Moscow Stations by Venedikt Yerofeev is one of those quirky… no, strike that… one of those weird, modern books that I’m not supposed to like. And, generally, I don’t like them. But every now and then something modern comes along – in my vocabulary that would be anything written after World War II although my detractors will cry ‘after the 19th century’ – which works for me. There was, for example, Tom Stoppard’s play, Rosencrantz and Guildenstern Are Dead. That has been a long time ago, but more recently there was Death in the Andes by Mario Vargas Llosa, and now, Moscow Stations.
I read Moscow Stations on the recommendation of my husband. That in itself was weird already because, as a rule, I never read books on my husband’s recommendation. (Nor he on mine. It’s been established quite early in our relationship that such literary crossovers, generally, were a total waste of time.) But there must have been a good reason once for us to get married – well, we did agree that Rosencrantz and Guildenstern were hilarious – because currently he’s reading a book on my recommendation… and I’ve just read two in the space of one week on his.
Everybody says: the Kremlin, the Kremlin. They all go on about it, but I’ve never seen it. The number of times (thousands) I’ve been drunk or hung over, traipsing round Moscow, north-south, east-west, end to end, straight through or any old way – and I’ve never once seen the Kremlin.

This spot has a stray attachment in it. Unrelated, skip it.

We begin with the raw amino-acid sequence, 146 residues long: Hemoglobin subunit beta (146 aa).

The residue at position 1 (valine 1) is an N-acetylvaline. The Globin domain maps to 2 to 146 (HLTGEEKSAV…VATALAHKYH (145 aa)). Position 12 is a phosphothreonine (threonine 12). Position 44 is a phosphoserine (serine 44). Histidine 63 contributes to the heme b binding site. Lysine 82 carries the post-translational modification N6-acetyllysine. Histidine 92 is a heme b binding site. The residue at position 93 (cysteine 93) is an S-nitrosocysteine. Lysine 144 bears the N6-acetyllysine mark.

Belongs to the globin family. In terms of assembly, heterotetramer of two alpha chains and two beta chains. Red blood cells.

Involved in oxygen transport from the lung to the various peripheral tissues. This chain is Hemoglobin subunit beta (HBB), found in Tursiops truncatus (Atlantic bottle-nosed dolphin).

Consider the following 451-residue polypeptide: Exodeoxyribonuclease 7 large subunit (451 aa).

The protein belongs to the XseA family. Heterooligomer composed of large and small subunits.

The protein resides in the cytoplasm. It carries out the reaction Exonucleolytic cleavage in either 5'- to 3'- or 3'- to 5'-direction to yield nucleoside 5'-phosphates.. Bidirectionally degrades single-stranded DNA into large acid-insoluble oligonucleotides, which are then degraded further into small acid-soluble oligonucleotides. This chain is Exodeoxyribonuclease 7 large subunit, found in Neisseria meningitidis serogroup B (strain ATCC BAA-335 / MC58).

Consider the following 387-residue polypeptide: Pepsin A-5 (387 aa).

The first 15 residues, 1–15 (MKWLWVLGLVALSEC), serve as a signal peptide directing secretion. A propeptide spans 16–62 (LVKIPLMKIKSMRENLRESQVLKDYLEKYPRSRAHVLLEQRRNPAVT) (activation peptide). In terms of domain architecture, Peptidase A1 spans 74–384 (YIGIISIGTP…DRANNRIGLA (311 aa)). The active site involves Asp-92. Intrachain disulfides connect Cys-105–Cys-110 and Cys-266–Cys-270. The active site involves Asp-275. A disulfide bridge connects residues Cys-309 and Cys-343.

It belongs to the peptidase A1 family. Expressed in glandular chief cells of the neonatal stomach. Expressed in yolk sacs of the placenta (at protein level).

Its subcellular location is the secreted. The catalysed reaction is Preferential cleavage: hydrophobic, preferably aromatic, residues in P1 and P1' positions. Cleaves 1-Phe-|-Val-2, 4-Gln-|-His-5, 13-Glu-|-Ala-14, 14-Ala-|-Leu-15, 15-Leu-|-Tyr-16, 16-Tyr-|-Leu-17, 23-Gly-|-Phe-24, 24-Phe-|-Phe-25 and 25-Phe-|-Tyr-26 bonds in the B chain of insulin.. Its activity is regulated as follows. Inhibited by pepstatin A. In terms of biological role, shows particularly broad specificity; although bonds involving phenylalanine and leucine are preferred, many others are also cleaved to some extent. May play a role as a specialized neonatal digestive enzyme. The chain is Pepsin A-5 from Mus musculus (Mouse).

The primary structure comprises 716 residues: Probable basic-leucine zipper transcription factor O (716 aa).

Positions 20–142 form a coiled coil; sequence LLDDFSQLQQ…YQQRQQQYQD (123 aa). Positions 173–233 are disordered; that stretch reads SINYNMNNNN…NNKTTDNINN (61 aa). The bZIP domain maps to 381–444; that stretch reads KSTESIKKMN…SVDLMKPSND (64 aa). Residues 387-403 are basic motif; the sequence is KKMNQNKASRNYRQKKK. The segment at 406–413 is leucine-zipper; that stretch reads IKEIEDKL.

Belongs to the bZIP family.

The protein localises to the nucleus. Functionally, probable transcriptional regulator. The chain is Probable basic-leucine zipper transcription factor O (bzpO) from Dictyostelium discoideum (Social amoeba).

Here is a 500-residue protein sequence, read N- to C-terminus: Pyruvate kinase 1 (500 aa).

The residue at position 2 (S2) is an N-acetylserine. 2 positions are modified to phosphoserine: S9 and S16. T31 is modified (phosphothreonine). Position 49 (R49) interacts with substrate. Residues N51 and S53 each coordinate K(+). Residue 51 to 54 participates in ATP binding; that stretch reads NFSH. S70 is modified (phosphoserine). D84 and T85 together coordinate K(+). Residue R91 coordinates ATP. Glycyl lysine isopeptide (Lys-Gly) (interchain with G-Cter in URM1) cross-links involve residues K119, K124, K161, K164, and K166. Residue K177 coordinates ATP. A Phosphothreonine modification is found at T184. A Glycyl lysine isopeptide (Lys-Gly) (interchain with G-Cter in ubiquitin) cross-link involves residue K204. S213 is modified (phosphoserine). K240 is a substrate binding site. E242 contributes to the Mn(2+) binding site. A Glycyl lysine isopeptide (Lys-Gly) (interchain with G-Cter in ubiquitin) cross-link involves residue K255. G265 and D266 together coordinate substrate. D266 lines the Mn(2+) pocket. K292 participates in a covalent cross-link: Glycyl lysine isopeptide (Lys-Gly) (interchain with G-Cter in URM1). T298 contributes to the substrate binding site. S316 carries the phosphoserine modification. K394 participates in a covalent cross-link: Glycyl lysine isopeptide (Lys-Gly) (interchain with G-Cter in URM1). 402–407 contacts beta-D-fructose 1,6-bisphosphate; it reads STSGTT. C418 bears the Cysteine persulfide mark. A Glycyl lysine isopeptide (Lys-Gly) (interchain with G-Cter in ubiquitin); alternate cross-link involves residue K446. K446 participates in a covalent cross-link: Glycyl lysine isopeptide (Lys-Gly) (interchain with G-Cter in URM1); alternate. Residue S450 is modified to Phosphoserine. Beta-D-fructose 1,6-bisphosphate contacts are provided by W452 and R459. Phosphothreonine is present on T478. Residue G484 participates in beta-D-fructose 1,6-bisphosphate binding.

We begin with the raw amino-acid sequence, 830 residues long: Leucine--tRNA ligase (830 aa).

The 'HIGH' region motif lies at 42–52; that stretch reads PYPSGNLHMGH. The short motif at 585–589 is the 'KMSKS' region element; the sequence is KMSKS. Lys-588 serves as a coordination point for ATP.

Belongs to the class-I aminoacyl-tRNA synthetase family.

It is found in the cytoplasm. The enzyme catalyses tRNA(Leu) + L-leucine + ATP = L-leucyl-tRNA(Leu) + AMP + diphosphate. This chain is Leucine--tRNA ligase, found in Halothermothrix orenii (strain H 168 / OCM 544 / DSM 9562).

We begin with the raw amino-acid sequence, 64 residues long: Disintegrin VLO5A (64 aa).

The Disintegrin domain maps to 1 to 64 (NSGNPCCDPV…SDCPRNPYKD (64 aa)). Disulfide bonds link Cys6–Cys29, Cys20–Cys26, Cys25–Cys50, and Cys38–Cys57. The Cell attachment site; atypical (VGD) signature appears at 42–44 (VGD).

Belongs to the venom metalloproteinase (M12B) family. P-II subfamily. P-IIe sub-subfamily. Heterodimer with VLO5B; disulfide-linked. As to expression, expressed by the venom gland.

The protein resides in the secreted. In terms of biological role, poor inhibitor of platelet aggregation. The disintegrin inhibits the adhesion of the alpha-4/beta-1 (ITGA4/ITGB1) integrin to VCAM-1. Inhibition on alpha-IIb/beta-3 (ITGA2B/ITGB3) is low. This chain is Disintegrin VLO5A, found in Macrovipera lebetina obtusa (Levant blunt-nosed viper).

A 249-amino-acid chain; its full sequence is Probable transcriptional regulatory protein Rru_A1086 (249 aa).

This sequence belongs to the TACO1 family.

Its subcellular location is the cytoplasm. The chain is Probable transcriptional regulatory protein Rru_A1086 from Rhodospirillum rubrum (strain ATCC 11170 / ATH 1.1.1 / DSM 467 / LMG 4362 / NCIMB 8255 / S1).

Yerofeev wrote Moscow Stations in 1969, and I cannot say I’m surprised that it could only be circulated in the form of samizdat. In the great Soviet Union, naturally, there were no drunkards but all workers were full of righteous workmanly zeal, ticket inspectors never waived fines in exchange for vodka and every Muscovite saw the Kremlin… Sod the Kremlin, of course they spent every Sunday queuing to see Lenin’s mummy right under the famous red walls.
For instance, yesterday – yesterday I didn’t see it again, though I was buzzing around that area the whole evening and it’s not as if I was particularly drunk. I mean, as soon as I came out onto Savyelov Station, I had a glass of Zubrovka for starters, since I know from experience that as an early morning tipple, nobody’s so far dreamed up anything better.
I remember this great Soviet Union, actually, although not from 1969 but 1978. I was only a kid but it did make an unforgettable impression. My father spent a year studying in Russia in a small town by the name of Solnechnogorsk. Some seventy kilometres on the elektrichka, the green suburban train with wooden benches, from Moscow. The crowded and smelly electric train I imagine Yerofeev was riding in this novel to Petushki. And back.
Solnechnogorsk – no offence meant to local residents – was a dump in the great Russian nowhere in 1978, despite its proximity to Moscow. Soulless modern blocks of flats, wide roads empty of traffic, hardly any shops and absolutely eff-all to buy in the shops. There was a fishmonger, I remember, that stank to the end of the next street. In the local supermarket, if you could term it as such, the shelves were mostly empty. There were a couple of bags of flour on one shelf, the flour spilling from a hole chewed in the paper bag, and mice were running on that shelf in broad daylight. A single chicken, dangling from a hook, and that chicken…! It was scrawny, purple and as unappetising as you’ve ever seen a chicken to be. My mother and I went into that shop to buy some food so that she could cook a nice home-made dinner for my father… but she left that chicken, that’s all I say. We ended up eating the tinned food we brought from Hungary that was meant to sustain him for the rest of his stay. To think that when we packed the tins we thought he had simply asked for them because he missed the home flavours!